RELATED: Older Kids with Special Needs Can Get Overlooked and it’s Lonely

For his sixth birthday, my son wanted a roller skating party. It was all he talked about for weeks and he was so incredibly excited for his party. We invite his whole class to every birthday party so no one is ever left out. That year, there were 16 kids in his class. Three of them came to the party, and they spent the whole time hanging out with each other.  

He celebrated both his seventh and eighth birthdays during the pandemic, and I’m almost embarrassed at the amount of relief I felt during those two years. It was a welcome relief to not have to worry about explaining to him why so-and-so couldn’t make it, or to invite friends of mine or my husband’s who have kids the same age (but who have never actually spent any time with my son) just so there would be other children besides his siblings and cousins there, or to come up with excuses for why this child or that child wasn’t coming that wouldn’t hurt his feelings.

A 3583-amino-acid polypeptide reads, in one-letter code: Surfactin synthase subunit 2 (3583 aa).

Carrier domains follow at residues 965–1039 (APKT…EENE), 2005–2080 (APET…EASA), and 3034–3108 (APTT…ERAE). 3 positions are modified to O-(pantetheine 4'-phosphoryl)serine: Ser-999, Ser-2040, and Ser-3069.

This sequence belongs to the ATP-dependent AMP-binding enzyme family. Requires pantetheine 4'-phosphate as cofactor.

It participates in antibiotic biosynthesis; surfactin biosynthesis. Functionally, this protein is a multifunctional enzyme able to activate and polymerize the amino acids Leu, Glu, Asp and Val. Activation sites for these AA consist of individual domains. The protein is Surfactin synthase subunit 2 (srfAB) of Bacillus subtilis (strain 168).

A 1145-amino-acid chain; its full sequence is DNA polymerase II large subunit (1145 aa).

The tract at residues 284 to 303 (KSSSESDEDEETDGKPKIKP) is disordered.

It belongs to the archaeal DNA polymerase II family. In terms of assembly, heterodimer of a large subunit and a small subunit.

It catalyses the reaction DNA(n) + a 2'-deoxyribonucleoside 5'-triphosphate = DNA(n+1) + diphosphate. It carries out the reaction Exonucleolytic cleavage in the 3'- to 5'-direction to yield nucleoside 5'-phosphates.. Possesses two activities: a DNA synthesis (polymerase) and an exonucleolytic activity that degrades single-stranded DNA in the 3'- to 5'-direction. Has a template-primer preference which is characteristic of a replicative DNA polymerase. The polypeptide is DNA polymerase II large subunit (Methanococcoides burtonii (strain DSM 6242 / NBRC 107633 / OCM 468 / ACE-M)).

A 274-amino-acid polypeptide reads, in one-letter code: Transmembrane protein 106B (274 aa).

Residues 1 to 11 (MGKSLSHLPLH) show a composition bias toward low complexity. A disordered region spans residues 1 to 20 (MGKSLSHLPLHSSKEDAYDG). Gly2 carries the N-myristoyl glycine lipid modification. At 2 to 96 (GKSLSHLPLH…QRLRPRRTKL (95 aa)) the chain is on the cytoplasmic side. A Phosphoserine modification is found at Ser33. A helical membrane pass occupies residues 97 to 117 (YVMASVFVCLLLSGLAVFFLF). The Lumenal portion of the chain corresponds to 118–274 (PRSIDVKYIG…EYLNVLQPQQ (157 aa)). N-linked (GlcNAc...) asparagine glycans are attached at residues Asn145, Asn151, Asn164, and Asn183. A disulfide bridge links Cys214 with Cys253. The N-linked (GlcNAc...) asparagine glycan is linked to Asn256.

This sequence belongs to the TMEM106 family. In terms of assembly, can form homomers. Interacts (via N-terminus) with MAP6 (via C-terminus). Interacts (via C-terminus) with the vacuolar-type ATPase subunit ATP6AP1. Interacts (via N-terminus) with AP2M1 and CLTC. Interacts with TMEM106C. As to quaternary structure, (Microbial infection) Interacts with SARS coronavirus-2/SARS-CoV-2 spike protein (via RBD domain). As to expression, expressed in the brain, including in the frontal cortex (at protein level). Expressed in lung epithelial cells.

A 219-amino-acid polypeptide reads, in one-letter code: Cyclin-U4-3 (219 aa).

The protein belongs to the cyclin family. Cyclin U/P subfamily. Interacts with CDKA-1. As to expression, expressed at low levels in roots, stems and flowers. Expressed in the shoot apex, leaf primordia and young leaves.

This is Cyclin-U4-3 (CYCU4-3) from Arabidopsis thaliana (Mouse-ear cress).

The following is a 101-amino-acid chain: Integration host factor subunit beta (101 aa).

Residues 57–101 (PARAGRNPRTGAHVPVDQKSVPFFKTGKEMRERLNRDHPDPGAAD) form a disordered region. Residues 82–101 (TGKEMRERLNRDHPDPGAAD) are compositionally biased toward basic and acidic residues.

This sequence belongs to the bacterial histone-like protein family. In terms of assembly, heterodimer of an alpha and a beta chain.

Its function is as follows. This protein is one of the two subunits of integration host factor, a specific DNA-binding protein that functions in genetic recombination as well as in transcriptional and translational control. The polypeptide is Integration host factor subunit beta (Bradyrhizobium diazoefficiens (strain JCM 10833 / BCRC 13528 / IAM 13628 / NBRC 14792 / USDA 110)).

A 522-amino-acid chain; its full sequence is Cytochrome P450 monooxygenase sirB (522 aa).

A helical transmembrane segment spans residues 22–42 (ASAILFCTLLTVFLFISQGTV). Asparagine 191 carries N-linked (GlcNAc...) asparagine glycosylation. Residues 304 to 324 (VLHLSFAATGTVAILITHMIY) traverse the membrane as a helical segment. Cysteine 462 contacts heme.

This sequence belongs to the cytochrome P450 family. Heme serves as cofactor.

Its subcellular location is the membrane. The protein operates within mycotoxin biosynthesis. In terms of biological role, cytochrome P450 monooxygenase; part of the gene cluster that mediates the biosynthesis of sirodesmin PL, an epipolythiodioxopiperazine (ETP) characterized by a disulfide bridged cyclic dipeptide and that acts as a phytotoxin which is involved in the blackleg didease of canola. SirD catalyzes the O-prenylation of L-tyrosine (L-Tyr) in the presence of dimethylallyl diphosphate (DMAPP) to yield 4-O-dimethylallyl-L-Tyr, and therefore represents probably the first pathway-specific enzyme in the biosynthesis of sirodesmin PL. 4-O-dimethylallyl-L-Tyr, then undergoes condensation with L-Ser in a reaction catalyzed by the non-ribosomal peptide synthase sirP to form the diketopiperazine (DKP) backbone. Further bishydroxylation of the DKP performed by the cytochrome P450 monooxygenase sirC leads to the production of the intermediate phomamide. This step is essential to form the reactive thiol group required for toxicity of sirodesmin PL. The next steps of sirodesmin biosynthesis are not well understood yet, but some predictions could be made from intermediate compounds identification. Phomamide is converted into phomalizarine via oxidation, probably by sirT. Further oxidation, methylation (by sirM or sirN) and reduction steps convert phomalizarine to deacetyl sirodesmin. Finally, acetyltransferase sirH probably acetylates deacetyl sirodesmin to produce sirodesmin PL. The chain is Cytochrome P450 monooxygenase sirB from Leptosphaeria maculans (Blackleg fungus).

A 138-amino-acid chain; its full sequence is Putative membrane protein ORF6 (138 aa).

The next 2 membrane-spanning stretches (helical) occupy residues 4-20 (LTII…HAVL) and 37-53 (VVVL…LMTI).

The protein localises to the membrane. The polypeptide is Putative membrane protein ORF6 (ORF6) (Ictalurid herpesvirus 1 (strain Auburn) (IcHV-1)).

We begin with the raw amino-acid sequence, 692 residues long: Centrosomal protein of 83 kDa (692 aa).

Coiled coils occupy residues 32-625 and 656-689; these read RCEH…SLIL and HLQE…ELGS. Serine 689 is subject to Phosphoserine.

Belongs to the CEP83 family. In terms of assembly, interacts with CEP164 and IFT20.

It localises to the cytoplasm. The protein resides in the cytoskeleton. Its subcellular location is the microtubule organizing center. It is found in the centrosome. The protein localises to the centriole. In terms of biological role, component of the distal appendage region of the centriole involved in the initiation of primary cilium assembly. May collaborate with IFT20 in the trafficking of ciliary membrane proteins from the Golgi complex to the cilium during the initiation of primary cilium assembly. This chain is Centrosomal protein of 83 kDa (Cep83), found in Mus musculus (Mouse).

RELATED: We All Need Friends Who Just Get It

His ninth birthday was a bowling party, and G was pumped. He loves bowling and is pretty good at it. Our bowling alley plays cool music, has an arcade and a restaurant, and is generally a really fun place to have a party. He picked out his cake and invitations and a cool theme and the outfit he was going to wear weeks ahead of time. He brought his invitations to school and proudly handed them out to all 18 of his classmates, and came home every day and asked me if anyone had sent an RSVP. His whole body lit up when I told him that someone was coming. It didn’t matter who it was, he was just thrilled to have friends there.  

On the day of his party, just four kids showed up.